Saturday, September 26, 2009

Letter From Honduras

A person I know recently sent me an e-mail from Tegucigalpa, the capitol of Honduras. However frustrated I may get with events in this country, it was a stark reminder that it really doesn't get much better than we have it. In case you're not aware of the situation there, here is a recent article on the events, and here is an excerpt that gets at the crux of the issue:
Armed soldiers toppled Zelaya and sent him into exile in his pyjamas on June 28 after the supreme court endorsed charges of treason and abuse of authority against the leader for repeatedly ignoring court orders to drop plans for a referendum on whether the constitution should be rewritten.
In short, when he tried by referendum to change the constitution, the military threw him out of office and out of the country. He later snuck back in, and is currently holed up in the Brazilian Embassy. Had Bush tried to re-write the electoral rules of our constitution, to be approved by referendum, I hope the military would have thrown him out of office as well. Why Obama and the US are supporting this guy is beyond me.
Recently experienced my first curfew. The city of Tegucigalpa was
shut down for two days. First 24 hours, power was off most of the
time. Using a fork as a sconce, and birthday candles for light, I
read. My computer could play music, so I was pretty set up. Last few
days, curfew has run from 6 pm to 6 am. Thing is, there is no way to
know when/if curfew will be made full time again.

I can't believe how casually 7.3 mm people's liberty is supended here.
The day before yest, I went to buy some food in a 6 hour suspension
of the curfew. The supermarket was so packed I wouldn't have had time
to pay for the food that I could select from what was left. So I went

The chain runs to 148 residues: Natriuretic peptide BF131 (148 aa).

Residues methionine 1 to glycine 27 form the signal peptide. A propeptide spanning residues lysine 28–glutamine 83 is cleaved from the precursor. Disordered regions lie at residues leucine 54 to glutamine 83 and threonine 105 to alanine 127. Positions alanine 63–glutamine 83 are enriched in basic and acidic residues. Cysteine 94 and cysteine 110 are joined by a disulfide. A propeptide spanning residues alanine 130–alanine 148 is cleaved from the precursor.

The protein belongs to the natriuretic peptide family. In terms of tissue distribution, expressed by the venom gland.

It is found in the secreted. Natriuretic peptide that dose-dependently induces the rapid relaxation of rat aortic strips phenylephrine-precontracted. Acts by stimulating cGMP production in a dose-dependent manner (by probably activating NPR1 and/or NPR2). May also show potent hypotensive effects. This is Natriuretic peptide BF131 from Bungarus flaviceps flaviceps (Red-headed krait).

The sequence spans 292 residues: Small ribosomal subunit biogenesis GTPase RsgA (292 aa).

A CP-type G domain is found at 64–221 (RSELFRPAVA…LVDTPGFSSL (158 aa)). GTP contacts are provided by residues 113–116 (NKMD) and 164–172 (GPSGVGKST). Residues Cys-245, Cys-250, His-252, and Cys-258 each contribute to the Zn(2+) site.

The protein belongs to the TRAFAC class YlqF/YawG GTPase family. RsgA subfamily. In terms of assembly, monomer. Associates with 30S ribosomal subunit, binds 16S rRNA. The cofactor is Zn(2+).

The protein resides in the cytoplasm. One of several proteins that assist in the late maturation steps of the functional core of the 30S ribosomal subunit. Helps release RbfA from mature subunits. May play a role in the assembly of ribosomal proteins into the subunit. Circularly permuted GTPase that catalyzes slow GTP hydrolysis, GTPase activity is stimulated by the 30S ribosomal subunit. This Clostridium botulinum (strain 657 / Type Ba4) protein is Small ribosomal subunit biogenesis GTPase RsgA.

from neighborhood market to market looking for stuff. Was pretty
successful, and now have enough calories to make it through a week or
so. But as I finished up shopping, I saw everyone was looking down
the street, and I followed their gaze. Some supporters of the
ex-pres, so-called Melistas, had been streaming by, amassing about 200
yards from my apartment. So the riot police were following them,
about 100 or so. I moved towards my place, but everyone else, not
just melistas, moved towards the police. Tear gas was fired off and
the wind, about 10 knots, was moving my way. Just a little of that
stuff is a lot. My eyes were red, my chest twitched, and twitched for
24 hours. But some were trying to kick the cans back towards the
police, which was very dumb. I bet they are miserable right now.

Here, laborers are paid daily because they need the money to eat. No
work, no food. Many other people have no refrigeration, so expect to
be able to buy perishable food every day. Day before yest, everyone's
cars were breaking down due to overheating in traffic jams, making
jams much worse. (No one fixes a car until it breaks down here.)

The angry people look like junkies. Their skin is white, their eyes
are dilated. I can sense at a glance that if they move my way, the
only smart thing to do is run.

The riot police are very restrained in my view. Confronted by similar
violence, American police would crush a crowd like that. The rioters
are mainly males aged 16 to 22 or so. Stupid kids.

Here, the Army provided security to the president, so if the courts
wanted to arrest him, which they did want to do, the army has to be
involved. Otherwise, the police and the army are going to have a